Salvador Dalí with his pet ocelot

This article is a preview from the Spring 2018 edition of New Humanist

The Animals Among Us: The New Science of Anthrozoology (Allen Lane) by John Bradshaw

Humankind (Verso) and Being Ecological (Verso) by Timothy Morton

Object-Oriented Ontology: A New Theory of Everything (Pelican) by Graham Harman

If you set a lot of store by the idea of humanism, you are bound to feel uneasy about the status of non-human animals. If you think that nothing matters morally apart from human happiness, then you will regard concern for animals as a sentimental category mistake, like worrying that your bedroom will miss you if you go away. You will be beguiled by the quirk of linguistic fate that led Victorian campaigners to call for “humane” treatment of animals, as if they saw cruelty as a derogation from human dignity rather than a violation of animal rights. You will be driven to despair by people who give money to animal charities, and you will endorse Mao’s celebrated line about pet-keeping: a bourgeois extravagance, and a relic of ancient superstitions. But are you really sure? Can’t a humanist be an animal lover too? Can a humanist keep a pet?

In The Animals Among Us, John Bradshaw argues that we are living in an unprecedented age of mass pet-keeping. Bradshaw is one of the architects of a discipline called anthrozoology, which studies the whole range of relations between human beings and other animals. He approaches the topic from the point of view of evolutionary psychology, and cites ritual burials of animals as proof that our emotional involvement with other species goes back at least 50,000 years. He also argues that human–animal relations have had a decisive influence on social development. When our distant ancestors started taking an interest in wolves, they initiated a process of selective breeding that eventually gave rise to domesticated dogs, which then became part of the technical infrastructure of hunter-gatherer societies. With the transition to agriculture, dogs were trained to guard human settlements, while cats were enlisted to protect food stocks from vermin. Before long animals of other species were domesticated as beasts of burden or sources of food and clothing, and the human race was ready for economic lift-off. If our ancestors had not had a knack for relating to animals, we would still be living in the the early Stone Age.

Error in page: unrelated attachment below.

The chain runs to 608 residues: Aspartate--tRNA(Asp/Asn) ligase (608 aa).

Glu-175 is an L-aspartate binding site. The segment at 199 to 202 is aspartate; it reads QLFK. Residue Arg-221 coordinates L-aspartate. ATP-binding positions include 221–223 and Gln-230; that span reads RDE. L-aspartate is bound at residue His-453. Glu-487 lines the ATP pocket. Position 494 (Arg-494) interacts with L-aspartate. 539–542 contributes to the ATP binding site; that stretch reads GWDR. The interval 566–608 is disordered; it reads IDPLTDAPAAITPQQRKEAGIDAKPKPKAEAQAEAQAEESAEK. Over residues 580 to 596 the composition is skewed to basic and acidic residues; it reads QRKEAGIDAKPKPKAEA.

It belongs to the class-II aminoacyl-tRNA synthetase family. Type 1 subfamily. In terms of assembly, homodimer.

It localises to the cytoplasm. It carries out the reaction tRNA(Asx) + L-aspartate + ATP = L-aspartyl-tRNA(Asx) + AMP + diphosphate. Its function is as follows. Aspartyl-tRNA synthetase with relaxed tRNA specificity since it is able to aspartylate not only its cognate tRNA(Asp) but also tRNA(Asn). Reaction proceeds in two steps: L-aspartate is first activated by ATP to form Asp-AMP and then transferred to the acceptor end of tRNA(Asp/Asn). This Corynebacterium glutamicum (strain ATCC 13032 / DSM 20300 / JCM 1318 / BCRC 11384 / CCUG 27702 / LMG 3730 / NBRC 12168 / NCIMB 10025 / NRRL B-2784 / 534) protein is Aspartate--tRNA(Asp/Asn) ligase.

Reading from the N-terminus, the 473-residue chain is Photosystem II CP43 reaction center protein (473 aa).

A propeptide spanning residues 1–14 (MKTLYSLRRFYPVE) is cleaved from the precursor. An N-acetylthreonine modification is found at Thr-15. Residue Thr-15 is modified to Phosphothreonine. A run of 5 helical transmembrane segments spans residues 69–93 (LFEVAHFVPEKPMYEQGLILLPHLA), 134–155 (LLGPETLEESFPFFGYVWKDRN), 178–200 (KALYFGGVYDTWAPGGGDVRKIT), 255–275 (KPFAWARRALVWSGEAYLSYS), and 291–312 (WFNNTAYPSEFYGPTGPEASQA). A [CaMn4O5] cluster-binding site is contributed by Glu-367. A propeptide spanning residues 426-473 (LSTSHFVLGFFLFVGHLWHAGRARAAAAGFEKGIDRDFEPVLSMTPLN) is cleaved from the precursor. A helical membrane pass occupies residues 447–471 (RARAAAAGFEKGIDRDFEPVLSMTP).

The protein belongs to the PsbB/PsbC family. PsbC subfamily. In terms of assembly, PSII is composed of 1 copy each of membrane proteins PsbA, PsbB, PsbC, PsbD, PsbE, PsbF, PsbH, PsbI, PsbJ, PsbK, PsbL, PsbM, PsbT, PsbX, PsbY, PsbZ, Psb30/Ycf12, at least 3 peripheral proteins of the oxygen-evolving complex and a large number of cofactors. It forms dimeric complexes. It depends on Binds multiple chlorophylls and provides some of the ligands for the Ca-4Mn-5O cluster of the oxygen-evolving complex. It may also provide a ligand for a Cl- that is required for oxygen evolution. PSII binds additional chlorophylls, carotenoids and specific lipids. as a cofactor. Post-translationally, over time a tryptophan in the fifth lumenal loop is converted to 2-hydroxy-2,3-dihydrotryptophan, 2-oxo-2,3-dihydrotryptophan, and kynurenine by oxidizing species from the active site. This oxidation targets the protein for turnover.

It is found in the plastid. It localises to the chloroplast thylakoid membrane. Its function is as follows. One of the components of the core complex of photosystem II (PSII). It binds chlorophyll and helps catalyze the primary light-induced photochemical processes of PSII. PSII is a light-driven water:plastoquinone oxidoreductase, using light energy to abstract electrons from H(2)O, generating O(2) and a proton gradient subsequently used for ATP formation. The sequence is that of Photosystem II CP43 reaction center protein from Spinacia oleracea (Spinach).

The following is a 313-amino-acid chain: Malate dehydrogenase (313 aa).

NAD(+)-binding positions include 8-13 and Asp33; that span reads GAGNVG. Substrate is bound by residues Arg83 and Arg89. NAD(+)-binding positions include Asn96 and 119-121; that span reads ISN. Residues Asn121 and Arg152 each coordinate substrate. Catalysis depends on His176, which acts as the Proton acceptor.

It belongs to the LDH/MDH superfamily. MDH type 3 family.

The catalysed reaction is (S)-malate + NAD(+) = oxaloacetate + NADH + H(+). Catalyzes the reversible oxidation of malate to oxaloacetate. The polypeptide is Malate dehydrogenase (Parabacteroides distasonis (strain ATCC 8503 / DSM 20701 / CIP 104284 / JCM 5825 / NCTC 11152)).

According to Bradshaw, anthrozoological evolution has affected us at least as much as our animals. Human beings who had instinctive affinities with other species fared better than those who did not, eventually outbreeding them and leaving us with a yearning for animal company that is not easily satisfied within the mechanised routines of modern life. Hence the irresistible rise of petocracy.